Domaine de Bablut Coteaux de l’Aubance Vin Noble 1990
Will I ever stop coming back to the wines of 1989 and 1990 in Anjou, Saumur and Touraine? I suppose the inevitable answer is yes, because eventually the time will come when I have drunk every last bottle from these two acclaimed vintages in my cellar. Having said that, given that I still have some examples from Vouvray in as-yet unbroken cases of six, hopefully that day is some distance in the future (fingers crossed they are not all corked – it is a known problem with some Vouvray domaines in this vintage).
While most of my bottles do indeed hail from Vouvray, alongside the occasional old vintage of Quarts de Chaume, it is wonderful to be able to bring out an old bottle from a less widely appreciated appellation from time to time. One such appellation is the Coteaux de l’Aubance, where a handful of domaines have kept alive the sweet wine tradition. This is despite the fact that the production of sweet wine around the Aubance only really kicked off in the early 20th century when vignerons from along the banks of the Layon, their vineyards devastated by phylloxera, sought out virgin soils with which to start anew.
Arguably the leading domaine of the appellation – there are only a couple of other credible contenders for the title – Domaine de Bablut has long been on my radar. Indeed, when I look along the ranks of empty bottles atop the bookshelf in my office (surely we all have these? – old empty bottles I mean, rather than a home office) Domaine de Bablut is one of the most strongly represented domaines, alongside bottles from Philippe Foreau and François Pinon. This reflects the domaine’s long history producing not only traditional moelleux cuvées made with Chenin Blanc, but also long-ageing examples of Cabernet d’Anjou, in lightly sweet as well as full-blown moelleux versions.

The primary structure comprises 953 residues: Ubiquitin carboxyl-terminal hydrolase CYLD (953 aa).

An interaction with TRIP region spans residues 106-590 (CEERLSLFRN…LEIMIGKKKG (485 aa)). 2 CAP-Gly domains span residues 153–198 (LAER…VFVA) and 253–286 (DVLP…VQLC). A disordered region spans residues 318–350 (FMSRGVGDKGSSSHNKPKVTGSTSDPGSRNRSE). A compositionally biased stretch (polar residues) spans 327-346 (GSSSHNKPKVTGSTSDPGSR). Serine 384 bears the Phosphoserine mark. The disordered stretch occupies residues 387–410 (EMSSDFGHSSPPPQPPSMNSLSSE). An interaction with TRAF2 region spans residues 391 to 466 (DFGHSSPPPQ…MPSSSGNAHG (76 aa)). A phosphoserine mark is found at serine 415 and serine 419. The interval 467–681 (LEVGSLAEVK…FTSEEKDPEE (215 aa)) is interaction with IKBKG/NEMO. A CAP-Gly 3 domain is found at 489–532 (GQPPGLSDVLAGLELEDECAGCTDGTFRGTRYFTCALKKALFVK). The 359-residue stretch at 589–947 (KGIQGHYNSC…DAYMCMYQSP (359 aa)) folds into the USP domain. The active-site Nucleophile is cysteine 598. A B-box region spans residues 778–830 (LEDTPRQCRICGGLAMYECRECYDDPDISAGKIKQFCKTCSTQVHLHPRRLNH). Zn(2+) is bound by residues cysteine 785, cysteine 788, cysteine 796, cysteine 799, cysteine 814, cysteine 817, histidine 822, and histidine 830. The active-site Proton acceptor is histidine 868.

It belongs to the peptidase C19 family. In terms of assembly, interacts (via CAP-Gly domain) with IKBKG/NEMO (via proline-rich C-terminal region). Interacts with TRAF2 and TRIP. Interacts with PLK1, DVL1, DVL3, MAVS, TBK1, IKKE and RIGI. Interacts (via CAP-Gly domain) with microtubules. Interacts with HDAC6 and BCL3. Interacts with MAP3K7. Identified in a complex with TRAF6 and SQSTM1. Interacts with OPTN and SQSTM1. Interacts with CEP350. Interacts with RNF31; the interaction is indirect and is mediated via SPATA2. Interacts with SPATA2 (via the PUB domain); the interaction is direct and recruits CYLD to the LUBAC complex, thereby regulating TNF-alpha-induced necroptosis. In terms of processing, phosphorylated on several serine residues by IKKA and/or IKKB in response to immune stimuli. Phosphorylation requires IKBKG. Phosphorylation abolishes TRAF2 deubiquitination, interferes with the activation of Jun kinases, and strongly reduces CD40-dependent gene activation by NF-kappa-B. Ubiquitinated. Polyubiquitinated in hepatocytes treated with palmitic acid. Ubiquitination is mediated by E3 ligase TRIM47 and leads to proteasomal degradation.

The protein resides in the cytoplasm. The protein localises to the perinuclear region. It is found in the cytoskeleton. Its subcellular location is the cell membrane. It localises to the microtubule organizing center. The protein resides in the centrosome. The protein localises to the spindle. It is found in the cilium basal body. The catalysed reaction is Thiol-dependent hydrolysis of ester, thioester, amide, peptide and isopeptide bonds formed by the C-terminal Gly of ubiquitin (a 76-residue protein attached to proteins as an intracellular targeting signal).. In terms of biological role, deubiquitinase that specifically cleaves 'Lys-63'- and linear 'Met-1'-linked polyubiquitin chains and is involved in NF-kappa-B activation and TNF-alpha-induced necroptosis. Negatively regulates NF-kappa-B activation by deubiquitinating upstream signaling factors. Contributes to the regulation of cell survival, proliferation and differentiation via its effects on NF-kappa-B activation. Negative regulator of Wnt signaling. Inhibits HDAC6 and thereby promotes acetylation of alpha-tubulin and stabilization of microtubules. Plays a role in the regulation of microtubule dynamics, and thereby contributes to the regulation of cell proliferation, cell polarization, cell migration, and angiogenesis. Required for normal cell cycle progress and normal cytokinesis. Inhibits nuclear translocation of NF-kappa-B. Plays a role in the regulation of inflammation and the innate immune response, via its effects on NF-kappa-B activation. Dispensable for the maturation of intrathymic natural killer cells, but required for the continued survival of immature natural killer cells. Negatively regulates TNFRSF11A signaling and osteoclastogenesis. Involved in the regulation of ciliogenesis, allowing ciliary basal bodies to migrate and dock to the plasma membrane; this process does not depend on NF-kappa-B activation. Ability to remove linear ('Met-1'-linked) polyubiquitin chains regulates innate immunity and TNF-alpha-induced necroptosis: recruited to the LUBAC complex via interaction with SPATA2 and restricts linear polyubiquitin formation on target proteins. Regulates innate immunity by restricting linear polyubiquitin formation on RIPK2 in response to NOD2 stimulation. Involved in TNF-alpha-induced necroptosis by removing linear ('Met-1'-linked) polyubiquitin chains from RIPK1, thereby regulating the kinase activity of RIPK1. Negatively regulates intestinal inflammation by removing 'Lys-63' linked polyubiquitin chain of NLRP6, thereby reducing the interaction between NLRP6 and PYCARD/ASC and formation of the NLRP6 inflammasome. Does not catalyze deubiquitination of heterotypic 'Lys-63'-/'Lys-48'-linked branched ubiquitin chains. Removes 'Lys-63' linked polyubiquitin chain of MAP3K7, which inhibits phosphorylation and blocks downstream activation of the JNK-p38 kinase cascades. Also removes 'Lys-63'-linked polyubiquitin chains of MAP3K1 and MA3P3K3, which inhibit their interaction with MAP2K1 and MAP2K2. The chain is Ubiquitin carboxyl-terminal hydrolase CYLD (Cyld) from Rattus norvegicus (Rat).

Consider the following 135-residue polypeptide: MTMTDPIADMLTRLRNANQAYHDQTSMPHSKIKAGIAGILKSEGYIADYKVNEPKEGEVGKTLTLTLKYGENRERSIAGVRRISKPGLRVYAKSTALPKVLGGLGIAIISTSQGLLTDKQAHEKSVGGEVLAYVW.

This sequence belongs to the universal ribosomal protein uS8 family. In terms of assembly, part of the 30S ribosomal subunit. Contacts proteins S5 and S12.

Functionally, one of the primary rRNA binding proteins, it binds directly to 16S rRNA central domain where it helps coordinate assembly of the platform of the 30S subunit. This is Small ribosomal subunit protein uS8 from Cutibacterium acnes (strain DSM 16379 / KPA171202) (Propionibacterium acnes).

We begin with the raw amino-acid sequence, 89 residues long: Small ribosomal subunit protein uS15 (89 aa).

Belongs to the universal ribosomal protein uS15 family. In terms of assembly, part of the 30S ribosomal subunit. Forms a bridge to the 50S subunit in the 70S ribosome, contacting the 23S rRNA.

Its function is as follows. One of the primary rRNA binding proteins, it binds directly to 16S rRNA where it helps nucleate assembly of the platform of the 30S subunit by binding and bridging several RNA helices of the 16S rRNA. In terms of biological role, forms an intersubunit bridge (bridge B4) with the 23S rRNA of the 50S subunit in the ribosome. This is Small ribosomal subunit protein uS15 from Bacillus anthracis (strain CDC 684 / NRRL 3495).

The 1990 Coteaux de l’Aubance Vin Noble from Domaine de Bablut is, as the name suggests, a cuvée made from fully botrytised Chenin Blanc, in exactly the same manner as the recently featured 1989 Vin Noble. The 1990 vintage was made by Christophe Daviau, who at the time had only recently returned to the family domaine after gaining experience abroad, in Australia. In the glass it displays a burnished red-gold hue, with a density and darkening pigmentation that can only come from richly botrytised fruits, especially those redder tones. The aromatics are nothing short of glorious, with wall-to-wall dried and pithy citrus fruits, lifted by a little lemony freshness, with a smoky and dense suggestion of concentration. The palate is sinewy, intense, beautifully fresh for an aged botrytised cuvée, the dried citrus fruits swirled with grained minerals, set in a beautifully succulent substance balanced by a fine acidity. There are appropriately richer tones too, streaked through the midpalate, reminiscent of almond praline and pastries. Dense and substantial throughout, succulent yet also brilliantly tense, pure and long, with a great length, this is a fabulous example of the style which I believe has many decades of ageing potential ahead of it. But then again, why wait? I didn’t. The alcohol on the label is just 12%. 96/100 (19/9/22)
Read more in:
- My guide to the Coteaux de l’Aubance appellation
- My profile of Domaine de Bablut
- My guide to Chenin Blanc